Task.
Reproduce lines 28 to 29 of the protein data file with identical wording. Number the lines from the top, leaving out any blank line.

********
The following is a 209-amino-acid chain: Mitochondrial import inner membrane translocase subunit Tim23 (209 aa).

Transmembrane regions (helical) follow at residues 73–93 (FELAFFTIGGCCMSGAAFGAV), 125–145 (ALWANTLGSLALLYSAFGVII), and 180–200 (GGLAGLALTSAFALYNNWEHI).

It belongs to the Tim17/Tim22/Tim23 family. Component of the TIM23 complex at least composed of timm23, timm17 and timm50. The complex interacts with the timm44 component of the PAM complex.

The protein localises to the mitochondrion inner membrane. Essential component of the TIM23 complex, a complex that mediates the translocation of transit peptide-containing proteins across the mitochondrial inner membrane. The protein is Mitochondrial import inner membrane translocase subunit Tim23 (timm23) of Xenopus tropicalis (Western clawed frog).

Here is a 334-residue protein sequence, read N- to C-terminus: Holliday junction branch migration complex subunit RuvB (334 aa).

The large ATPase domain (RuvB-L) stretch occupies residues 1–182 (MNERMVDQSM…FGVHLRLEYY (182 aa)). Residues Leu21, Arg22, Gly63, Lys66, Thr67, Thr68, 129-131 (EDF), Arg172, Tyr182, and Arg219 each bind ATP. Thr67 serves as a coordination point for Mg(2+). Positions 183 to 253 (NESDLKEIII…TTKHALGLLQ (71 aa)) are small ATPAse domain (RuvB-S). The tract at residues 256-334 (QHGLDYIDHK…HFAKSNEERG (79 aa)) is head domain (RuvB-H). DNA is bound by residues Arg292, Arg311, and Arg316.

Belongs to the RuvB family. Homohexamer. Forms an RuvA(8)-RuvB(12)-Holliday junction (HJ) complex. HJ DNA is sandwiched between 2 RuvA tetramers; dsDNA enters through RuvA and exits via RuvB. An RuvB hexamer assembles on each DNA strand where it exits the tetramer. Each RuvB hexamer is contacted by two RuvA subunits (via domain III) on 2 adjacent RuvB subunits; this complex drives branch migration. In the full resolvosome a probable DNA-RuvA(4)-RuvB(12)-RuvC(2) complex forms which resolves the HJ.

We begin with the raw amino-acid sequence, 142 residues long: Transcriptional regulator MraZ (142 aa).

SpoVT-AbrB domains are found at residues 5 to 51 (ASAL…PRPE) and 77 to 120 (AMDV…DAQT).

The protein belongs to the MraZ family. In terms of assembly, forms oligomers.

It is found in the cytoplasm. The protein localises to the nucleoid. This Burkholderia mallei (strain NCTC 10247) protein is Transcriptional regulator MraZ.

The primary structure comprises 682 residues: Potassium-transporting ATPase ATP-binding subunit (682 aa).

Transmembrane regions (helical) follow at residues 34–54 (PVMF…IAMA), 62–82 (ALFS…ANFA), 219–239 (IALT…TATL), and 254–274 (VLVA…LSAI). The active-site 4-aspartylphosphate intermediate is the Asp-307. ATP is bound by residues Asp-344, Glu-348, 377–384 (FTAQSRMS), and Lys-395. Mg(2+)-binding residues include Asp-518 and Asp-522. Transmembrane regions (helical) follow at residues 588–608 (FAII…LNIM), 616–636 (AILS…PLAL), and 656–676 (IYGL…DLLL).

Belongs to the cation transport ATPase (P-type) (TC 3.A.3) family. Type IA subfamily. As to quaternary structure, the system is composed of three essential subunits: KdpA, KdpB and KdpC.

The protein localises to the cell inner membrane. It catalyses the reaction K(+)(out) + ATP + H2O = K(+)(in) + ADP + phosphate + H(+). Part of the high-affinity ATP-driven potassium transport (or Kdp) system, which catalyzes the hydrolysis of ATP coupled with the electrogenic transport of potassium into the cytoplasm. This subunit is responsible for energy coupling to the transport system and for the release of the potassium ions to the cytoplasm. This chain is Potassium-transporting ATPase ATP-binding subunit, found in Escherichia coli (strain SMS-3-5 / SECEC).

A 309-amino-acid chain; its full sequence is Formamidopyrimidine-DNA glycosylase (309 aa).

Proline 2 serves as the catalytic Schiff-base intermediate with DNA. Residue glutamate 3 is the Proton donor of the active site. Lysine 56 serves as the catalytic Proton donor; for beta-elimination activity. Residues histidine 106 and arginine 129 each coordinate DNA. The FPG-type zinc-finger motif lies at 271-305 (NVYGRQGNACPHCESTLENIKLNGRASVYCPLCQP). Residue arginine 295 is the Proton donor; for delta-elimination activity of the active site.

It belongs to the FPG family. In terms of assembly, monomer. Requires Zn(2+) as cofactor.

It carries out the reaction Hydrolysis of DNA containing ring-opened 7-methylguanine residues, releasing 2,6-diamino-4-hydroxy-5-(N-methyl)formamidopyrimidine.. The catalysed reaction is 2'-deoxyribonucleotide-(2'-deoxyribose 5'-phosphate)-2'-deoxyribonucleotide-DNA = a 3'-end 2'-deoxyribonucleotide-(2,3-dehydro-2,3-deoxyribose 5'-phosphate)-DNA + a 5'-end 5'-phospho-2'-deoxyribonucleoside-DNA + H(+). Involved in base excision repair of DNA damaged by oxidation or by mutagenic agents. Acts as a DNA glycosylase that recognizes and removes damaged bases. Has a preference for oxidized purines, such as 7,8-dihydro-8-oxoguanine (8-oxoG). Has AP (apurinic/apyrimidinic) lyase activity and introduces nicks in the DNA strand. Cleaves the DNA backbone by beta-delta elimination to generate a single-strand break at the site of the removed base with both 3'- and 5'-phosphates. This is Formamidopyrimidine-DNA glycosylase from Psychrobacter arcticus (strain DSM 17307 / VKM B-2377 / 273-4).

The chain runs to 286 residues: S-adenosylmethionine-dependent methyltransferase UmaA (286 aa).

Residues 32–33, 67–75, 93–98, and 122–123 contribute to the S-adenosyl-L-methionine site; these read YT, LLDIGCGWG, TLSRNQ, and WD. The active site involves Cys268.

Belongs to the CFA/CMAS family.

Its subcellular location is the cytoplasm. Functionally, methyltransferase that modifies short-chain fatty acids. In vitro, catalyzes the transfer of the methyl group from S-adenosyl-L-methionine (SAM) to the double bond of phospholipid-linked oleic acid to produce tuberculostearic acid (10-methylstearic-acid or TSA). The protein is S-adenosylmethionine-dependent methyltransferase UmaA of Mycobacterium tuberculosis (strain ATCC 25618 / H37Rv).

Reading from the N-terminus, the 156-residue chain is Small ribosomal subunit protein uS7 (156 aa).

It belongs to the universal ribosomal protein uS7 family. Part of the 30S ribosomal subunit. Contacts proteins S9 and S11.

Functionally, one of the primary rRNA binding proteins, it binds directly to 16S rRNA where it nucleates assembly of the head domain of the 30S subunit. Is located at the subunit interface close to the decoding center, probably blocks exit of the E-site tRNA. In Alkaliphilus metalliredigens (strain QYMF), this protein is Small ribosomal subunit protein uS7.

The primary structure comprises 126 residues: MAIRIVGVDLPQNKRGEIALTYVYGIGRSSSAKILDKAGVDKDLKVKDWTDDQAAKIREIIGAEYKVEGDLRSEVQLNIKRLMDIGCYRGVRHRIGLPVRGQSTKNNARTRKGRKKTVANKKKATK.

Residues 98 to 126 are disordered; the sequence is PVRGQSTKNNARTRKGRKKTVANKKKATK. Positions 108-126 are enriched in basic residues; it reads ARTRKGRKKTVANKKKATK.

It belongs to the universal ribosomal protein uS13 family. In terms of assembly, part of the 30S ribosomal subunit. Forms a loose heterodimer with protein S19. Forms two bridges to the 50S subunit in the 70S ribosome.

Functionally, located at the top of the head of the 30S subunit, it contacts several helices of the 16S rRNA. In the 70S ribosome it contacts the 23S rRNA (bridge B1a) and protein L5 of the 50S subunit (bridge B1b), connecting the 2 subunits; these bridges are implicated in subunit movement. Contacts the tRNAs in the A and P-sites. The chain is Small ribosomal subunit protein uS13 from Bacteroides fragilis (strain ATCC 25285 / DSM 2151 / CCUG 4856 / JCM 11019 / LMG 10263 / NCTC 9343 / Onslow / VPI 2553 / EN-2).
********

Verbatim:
Residues 98 to 126 are disordered; the sequence is PVRGQSTKNNARTRKGRKKTVANKKKATK. Positions 108-126 are enriched in basic residues; it reads ARTRKGRKKTVANKKKATK.

It belongs to the universal ribosomal protein uS13 family. In terms of assembly, part of the 30S ribosomal subunit. Forms a loose heterodimer with protein S19. Forms two bridges to the 50S subunit in the 70S ribosome.